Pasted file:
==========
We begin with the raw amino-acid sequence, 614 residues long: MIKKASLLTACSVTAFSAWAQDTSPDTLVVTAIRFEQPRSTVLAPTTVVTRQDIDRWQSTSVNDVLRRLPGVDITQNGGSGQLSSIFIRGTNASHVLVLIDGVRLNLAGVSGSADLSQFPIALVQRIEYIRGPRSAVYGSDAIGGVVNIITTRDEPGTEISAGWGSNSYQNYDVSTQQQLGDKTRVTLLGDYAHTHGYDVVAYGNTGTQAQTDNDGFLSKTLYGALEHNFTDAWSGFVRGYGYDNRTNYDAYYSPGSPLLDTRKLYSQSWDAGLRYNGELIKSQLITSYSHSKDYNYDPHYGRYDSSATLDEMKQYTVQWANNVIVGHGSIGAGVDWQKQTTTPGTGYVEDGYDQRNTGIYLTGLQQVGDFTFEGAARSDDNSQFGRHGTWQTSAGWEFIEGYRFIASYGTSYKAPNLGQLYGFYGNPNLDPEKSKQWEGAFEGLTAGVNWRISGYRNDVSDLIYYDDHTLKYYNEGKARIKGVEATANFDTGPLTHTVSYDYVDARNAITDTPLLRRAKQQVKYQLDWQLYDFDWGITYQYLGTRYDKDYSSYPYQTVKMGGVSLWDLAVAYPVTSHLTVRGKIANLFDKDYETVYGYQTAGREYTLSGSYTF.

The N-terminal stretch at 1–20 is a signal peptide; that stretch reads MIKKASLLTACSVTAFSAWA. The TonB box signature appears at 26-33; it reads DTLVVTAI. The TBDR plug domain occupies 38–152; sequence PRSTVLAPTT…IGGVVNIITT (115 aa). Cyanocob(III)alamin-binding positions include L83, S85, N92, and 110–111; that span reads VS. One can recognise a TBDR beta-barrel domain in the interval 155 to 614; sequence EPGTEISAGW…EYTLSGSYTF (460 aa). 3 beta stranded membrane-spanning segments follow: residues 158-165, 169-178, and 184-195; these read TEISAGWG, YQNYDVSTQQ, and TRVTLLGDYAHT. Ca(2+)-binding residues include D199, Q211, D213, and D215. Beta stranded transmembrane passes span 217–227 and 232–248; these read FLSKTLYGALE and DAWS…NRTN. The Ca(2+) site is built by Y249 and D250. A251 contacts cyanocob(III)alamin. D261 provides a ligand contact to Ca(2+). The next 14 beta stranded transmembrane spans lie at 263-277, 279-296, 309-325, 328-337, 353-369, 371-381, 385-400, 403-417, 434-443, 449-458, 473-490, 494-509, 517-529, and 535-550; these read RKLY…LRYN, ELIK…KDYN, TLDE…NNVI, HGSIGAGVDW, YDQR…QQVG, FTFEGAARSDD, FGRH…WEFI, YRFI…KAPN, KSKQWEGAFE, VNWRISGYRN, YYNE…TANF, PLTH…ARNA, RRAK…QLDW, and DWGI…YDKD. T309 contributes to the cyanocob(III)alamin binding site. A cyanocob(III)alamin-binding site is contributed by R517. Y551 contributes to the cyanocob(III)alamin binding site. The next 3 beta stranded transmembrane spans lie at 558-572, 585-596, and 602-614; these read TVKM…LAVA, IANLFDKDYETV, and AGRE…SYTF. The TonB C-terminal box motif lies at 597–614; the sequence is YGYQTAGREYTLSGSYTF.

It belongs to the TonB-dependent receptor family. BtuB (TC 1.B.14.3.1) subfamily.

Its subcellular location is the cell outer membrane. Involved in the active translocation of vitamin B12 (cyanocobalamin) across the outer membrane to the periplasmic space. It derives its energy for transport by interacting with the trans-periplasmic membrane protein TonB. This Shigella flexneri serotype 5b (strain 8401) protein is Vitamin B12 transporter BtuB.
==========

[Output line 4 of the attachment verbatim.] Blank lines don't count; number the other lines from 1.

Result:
Its subcellular location is the cell outer membrane. Involved in the active translocation of vitamin B12 (cyanocobalamin) across the outer membrane to the periplasmic space. It derives its energy for transport by interacting with the trans-periplasmic membrane protein TonB. This Shigella flexneri serotype 5b (strain 8401) protein is Vitamin B12 transporter BtuB.